Social & Emotional Learning (SEL)

The Difference a Word Can Make

November 6, 2015

by Edna Attias, 6th Grade Science Teacher and Advisor

It never fails to amaze me how some words can be taken so literally by middle school kids. Yet, as a teacher, I don’t always think of capitalizing on it. Each year, when I start a new advisory I wonder how am I going to get my students to bond and connect with one another. How am I going to build a community in which they learn to care about each other rather than a fragmented group of individuals who end up bickering and then paying lip service during advisory? I believe cultivating a community is essential to meeting my students’ needs for productive relationships. My hope is that they will be able to work together across genders, race, and socioeconomic backgrounds without the need for cliques and bullies, and that they will come to accept each other without categorizing or making judgments. In other words, they become like members of a family.

This year, I chose to tell my advisory just that—we were like a family. This was not to replace their primary families but to create a second one they could count on when they were in school. After all, they spend about eight hours each day in school and if they needed to talk to someone or wanted help with a problem, we would be there for them. I added that there were going to be times when they might have issues with their classmates, just like typical siblings. But they were going to share resources, collaborate, and sometimes even disagree. We would learn that despite disagreements, we still care, and we would move on. I figured that family-like relationships would simulate the social and emotional support that a family can provide, so why not try and create it in the classroom as a way to build a stronger and more tolerant community?

A little more than a month had passed since the beginning of the year, and I wanted to check the pulse of how the students felt about our advisory. Did they feel a sense of belonging? Purpose? Unity? I noticed that one of the students kept leaving all his things behind. His papers, books, and binders were all one big mess. One of the students, who sat next to him, noticed it and told him that she was going to help him organize himself. They started to go through his backpack and organize the papers, putting them in the right section of his binder. Watching this gave me a flashback to when I used to chase after my little brother and go through his backpack to see if he had any homework. I knew that if he didn’t do his homework my parents would get upset with him. I wanted to help him avoid the upset.

Seeing these two students in action made me wonder about the other students. Was I projecting my own childhood memory? So I asked the students to write about the advisory in their morning journals. One student wrote, “I feel that our advisory is like a family because when someone falls, one of us will always be there to pick him up.” Another student wrote, “I feel that we are a group of people who love and care about each other. We feel sad when someone is sick or has a problem. I speak for everyone when I say, we DO love each other like a family!” Lastly, but typical, “I think our advisory is my united extended family because we are always together. We greet each other every day, play games together, and we are not afraid to take risks.”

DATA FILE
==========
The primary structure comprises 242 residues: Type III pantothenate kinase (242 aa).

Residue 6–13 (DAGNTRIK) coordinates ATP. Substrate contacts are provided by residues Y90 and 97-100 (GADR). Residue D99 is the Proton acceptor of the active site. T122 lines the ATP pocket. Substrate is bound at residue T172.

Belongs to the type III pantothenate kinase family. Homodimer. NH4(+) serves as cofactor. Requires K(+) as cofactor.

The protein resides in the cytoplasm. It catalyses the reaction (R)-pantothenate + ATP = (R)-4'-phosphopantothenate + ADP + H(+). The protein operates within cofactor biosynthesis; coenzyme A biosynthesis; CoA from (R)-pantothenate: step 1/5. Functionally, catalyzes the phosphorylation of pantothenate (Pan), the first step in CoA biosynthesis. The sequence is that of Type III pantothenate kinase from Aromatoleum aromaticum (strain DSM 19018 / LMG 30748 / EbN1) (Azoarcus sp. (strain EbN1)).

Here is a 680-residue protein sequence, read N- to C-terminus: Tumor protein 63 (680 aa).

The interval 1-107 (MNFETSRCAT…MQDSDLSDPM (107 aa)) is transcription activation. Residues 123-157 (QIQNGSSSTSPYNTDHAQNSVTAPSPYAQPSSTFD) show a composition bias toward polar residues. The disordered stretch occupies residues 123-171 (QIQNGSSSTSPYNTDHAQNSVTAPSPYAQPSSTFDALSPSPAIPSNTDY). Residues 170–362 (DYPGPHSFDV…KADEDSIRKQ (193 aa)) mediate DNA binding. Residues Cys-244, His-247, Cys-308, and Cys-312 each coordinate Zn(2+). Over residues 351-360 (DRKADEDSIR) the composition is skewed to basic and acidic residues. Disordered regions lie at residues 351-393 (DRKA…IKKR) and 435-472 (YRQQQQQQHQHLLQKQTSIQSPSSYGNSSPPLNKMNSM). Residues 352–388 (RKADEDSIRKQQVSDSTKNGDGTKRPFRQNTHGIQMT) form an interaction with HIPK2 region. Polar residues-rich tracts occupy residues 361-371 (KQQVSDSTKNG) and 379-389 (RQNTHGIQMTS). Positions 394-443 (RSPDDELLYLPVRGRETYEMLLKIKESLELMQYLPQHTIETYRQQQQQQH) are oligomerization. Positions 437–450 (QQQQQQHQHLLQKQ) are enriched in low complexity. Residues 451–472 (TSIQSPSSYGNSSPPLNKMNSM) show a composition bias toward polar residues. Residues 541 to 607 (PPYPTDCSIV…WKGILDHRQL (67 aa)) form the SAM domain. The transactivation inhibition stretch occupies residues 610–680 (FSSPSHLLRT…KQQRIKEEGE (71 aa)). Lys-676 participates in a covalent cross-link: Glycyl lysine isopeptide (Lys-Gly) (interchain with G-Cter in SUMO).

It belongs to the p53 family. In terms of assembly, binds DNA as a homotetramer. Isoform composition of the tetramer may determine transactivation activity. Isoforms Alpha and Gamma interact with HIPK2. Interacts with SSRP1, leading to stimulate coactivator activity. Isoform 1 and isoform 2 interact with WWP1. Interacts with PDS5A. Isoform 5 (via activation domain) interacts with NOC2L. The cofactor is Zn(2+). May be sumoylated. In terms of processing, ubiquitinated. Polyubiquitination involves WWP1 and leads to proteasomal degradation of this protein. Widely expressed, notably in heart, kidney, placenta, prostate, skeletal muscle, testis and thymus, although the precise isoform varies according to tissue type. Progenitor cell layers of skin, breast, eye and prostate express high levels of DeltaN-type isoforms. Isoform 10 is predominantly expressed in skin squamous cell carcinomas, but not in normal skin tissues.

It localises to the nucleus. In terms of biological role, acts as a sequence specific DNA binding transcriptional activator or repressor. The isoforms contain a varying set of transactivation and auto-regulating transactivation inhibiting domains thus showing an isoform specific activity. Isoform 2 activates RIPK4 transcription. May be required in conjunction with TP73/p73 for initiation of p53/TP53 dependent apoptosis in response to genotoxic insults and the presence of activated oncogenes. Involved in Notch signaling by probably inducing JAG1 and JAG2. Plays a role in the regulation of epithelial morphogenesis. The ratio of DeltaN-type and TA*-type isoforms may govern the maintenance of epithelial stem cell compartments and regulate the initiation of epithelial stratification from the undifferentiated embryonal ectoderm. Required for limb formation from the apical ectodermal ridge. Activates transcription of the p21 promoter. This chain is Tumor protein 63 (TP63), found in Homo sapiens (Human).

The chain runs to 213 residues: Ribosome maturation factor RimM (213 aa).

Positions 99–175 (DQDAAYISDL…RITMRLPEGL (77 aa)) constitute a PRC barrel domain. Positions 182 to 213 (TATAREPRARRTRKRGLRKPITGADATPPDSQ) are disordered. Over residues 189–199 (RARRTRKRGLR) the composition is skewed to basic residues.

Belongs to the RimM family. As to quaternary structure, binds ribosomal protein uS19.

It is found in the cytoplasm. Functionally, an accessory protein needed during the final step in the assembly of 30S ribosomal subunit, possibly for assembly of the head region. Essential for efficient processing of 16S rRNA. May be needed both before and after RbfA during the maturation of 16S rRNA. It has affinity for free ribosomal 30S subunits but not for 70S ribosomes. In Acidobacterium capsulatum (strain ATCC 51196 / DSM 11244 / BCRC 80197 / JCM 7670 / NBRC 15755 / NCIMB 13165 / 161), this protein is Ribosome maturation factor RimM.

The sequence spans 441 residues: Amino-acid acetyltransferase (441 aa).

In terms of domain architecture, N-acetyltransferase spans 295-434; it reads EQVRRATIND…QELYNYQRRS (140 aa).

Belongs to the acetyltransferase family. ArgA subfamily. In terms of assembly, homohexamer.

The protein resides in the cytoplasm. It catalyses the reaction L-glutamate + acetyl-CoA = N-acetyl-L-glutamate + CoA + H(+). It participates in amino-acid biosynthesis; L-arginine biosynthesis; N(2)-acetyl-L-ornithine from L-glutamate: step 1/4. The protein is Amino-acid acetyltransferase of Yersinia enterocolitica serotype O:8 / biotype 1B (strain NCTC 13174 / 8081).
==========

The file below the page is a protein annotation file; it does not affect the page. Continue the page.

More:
Reading these responses made me realize how the word family made a difference in the students’ perceptions of the type of community we were forming. I was not projecting. The students were relating to each other like siblings. Like everything in life, we tend to understand things better when we have a theoretical framework. When we look at a particular painting, for example, we process it differently if we know in advance whether it is a modern piece or one representing the Renaissance era. By drawing an analogy to the concept of family, I created a theoretical framework or a cognitive schema that helped my students understand the tone that I was setting for the advisory concept.

I also noticed that this was particularly useful for the students who came from other public schools and had never experienced a community like ours. Seeing how some students were willing to think beyond themselves or embrace others as an extension of themselves, made our newcomers want to reciprocate and do the same.

The American writer Richard Bach once said, “The bond that links your true family is not one of blood, but of respect and joy in each other’s life.”

This piece was originally submitted to our community forums by a reader. Due to audience interest, we’ve preserved it. The opinions expressed here are the writer’s own.

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